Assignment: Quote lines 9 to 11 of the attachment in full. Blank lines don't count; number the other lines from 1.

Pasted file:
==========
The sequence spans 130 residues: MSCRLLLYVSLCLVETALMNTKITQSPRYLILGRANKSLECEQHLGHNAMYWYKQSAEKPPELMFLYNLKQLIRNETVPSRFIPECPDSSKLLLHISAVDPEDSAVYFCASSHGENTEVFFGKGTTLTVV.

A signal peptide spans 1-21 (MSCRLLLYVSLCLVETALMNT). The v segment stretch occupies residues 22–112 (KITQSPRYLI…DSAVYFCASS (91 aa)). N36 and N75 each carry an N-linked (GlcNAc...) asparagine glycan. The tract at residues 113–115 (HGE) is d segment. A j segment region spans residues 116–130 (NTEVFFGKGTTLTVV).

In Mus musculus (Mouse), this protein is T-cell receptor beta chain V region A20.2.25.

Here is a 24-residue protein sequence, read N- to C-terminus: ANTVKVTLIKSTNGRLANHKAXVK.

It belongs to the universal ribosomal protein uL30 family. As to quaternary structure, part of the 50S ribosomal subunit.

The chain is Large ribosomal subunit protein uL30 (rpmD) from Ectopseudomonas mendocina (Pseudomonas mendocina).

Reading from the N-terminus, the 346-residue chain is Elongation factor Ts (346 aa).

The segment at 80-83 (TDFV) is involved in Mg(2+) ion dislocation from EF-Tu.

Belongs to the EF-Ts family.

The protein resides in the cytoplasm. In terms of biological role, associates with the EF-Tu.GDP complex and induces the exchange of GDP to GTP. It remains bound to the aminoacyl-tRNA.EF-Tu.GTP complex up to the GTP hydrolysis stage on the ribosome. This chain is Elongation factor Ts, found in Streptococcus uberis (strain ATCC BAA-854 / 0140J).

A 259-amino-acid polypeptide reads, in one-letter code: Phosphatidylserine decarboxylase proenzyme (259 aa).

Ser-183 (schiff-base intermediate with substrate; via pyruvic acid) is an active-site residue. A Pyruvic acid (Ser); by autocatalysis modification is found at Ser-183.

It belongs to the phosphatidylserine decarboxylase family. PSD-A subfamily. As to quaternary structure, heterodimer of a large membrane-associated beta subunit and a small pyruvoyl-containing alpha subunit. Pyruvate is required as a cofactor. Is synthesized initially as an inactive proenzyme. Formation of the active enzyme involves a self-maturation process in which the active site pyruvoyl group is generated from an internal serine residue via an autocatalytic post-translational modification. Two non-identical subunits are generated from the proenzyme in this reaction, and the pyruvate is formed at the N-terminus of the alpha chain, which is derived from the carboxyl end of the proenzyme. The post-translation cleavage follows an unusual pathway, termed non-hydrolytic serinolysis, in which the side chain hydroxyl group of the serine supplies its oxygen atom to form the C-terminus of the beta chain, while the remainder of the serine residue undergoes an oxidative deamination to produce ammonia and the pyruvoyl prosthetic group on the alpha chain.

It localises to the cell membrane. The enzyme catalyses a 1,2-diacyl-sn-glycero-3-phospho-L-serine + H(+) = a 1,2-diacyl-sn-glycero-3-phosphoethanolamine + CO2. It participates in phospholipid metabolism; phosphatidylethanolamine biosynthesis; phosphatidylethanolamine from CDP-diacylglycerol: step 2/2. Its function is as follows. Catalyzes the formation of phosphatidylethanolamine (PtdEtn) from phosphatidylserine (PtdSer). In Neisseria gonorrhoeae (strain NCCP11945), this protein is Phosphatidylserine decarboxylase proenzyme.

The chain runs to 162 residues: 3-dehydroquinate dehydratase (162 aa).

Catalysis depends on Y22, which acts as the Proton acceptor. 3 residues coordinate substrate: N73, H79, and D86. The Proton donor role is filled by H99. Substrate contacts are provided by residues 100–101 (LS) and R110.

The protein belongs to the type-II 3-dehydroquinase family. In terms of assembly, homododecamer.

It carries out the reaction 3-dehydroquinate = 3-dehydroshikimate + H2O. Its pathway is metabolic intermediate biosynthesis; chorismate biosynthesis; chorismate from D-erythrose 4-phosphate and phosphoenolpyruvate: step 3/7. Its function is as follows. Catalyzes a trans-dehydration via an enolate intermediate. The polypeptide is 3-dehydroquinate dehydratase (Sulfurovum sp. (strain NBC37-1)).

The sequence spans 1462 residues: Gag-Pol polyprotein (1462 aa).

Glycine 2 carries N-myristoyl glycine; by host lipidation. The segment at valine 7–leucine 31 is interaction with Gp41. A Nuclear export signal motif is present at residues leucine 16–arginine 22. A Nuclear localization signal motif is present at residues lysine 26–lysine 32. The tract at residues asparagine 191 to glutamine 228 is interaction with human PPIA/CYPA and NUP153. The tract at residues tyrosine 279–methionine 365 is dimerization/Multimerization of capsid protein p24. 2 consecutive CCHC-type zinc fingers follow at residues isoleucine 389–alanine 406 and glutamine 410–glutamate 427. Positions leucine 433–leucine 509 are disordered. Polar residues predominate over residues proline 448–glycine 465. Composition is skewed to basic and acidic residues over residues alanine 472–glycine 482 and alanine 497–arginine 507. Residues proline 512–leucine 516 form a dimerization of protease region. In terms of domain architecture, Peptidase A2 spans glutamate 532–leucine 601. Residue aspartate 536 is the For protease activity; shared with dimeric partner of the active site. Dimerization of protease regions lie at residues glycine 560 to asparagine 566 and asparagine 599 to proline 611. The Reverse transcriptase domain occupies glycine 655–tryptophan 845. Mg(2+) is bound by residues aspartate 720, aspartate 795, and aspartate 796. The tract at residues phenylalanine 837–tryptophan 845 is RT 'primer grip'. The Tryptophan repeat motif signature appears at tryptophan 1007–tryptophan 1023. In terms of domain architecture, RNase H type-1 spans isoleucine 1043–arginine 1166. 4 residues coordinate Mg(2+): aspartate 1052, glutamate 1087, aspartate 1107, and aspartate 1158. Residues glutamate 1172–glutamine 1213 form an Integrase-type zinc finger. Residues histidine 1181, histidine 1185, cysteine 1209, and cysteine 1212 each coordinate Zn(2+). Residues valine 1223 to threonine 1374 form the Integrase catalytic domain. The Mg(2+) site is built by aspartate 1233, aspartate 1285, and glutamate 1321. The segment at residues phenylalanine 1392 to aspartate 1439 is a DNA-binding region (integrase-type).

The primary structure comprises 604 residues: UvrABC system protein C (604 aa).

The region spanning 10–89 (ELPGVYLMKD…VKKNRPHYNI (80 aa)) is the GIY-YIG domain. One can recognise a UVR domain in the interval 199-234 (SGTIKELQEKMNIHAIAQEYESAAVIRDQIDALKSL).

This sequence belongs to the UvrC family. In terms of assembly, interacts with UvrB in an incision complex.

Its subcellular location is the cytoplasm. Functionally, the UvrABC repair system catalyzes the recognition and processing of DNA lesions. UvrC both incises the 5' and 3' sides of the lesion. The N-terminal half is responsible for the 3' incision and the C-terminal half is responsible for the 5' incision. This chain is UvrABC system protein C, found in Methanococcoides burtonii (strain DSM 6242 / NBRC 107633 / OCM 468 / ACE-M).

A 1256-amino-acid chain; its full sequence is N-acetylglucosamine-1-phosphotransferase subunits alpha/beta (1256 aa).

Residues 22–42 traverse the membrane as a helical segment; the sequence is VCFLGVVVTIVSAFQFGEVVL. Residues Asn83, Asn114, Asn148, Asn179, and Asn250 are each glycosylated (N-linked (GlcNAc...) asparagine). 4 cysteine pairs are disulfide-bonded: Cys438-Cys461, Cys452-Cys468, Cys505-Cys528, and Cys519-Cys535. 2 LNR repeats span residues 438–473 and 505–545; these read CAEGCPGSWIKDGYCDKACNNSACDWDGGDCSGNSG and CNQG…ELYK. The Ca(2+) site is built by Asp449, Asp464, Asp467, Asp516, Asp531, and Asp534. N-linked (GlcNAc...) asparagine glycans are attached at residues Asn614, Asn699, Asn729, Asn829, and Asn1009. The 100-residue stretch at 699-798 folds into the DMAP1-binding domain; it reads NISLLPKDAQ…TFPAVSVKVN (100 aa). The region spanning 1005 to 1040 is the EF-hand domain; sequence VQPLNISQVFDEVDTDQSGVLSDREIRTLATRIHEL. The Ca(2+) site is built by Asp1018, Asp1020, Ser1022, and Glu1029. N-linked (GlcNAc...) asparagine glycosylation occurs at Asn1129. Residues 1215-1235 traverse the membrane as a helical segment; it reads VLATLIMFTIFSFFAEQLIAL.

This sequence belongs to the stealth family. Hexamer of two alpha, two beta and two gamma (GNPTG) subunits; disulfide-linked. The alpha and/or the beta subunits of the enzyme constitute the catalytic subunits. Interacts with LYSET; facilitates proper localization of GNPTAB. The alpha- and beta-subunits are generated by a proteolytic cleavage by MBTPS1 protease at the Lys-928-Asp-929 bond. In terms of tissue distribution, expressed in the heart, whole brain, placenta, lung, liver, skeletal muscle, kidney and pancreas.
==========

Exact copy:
Belongs to the EF-Ts family.

The protein resides in the cytoplasm. In terms of biological role, associates with the EF-Tu.GDP complex and induces the exchange of GDP to GTP. It remains bound to the aminoacyl-tRNA.EF-Tu.GTP complex up to the GTP hydrolysis stage on the ribosome. This chain is Elongation factor Ts, found in Streptococcus uberis (strain ATCC BAA-854 / 0140J).

A 259-amino-acid polypeptide reads, in one-letter code: Phosphatidylserine decarboxylase proenzyme (259 aa).